Tree Energy Solutions (TES) is accelerating its plans to develop a “green gas” import hub in the German port of Wilhelmshaven.
The plan would provide alternative energy security for Germany, and Europe. The project would use LNG as an intermediate source of supply before transitioning in the longer term to green hydrogen imports.
“We are now planning further work to ensure an operational start of phase 1 by winter 2025 at scale,” said TES founder and managing director Paul van Poecke.
The full plan will include six independent tanks with six ship berths, he said.
There will be the option for alternative gas importers and third party access, van Poecke said.
“TES welcomes participation from other parties on the condition that it accelerates the project and does not jeopardise the long-term clean and green energy ambitions that are core to the TES DNA. TES also believes that managing the current crisis should be done in such a way that long-term climate targets will and do not need to be compromised.”
The company’s plans began in 2019. Accelerating its work is in line with sustainability and diversification of energy supply, given the initial supply of LNG alongside green hydrogen.
German Chancellor Olaf Scholz issued a statement on February 27 highlighting the importance of energy security.
In a speech, he said Germany would build up a reserve of coal and gas. Germany will build another 2 billion cubic metres of gas storage. In addition, the country will back two LNG terminals, at Brunsbüttel and Wilhelmshaven.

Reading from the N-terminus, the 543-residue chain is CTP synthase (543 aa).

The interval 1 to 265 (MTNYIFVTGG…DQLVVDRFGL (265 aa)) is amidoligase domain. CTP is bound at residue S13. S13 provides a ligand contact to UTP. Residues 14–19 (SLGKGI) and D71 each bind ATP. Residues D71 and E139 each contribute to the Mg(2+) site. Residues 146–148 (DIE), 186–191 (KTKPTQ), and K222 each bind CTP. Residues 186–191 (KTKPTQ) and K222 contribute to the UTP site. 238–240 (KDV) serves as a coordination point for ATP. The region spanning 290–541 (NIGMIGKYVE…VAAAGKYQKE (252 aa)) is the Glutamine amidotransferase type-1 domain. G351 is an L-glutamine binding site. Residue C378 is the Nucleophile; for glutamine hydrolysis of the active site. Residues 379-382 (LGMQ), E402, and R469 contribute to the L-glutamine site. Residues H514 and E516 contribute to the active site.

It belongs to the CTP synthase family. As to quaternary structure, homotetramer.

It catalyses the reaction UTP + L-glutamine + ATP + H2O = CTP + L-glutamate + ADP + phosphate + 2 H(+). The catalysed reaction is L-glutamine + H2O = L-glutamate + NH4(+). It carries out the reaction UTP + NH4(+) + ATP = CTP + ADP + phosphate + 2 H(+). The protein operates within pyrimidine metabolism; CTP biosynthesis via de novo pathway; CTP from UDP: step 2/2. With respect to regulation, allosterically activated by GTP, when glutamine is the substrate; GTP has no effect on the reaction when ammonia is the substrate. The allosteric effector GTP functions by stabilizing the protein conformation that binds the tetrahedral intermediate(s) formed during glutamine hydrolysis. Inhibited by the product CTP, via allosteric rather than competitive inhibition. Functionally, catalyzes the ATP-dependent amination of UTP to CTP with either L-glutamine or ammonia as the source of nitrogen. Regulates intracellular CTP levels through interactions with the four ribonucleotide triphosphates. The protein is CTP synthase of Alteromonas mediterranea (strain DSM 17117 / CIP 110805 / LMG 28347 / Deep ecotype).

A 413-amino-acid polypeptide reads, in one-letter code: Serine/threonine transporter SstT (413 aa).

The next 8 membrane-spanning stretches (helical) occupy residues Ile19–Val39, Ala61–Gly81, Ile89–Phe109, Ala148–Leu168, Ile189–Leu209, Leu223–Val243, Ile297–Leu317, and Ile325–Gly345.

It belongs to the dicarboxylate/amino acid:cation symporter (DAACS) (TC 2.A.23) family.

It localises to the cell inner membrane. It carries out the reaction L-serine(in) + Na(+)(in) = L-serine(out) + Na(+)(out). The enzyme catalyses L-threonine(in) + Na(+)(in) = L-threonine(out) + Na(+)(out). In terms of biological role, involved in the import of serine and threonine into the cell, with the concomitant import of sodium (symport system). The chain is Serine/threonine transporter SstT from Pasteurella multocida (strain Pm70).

“Our current short-term needs can dovetail with what is already needed long-term for the transformation to succeed. An LNG terminal that today receives gas can tomorrow be used to import green hydrogen,” Scholz said.
Van Poecke said TES’ Wilhelmshaven project “deserves at least the same if not stronger support compared to alternative traditional LNG-terminal initiatives considering the concurrent climate-crisis”.
The terminal will meet 10% of Germany’s energy demand by 2045, TES said. The company plans to source green hydrogen from countries with abundant renewable energy resources.
Producers will add CO2 to the hydrogen, producing green CH4 – methane. At Wilhelmshaven, it will convert this green methane back into green hydrogen. It will capture the CO2 will be captured and then export it back to the producing countries, to continue the loop.
The first phase of Wilhelmshaven involves imports of more than 500,000 tonnes per year of green hydrogen. This will rise to 5 million tpy.
The Brunsbüttel plan, at the end of 2021, had appeared to be on its last legs. A major backer, Vopak LNG, announced in the third quarter that it was dropping its work on the project. As a result, it took an 11.1mn euro ($12.3mn) impairment.
Gasunie, another Brunsbüttel shareholder, said it hoped to start construction before the end of the year. Talks with the German government, it said, are “in the final stage”.
The Dutch company said it was working on plans to import green hydrogen, in addition to LNG.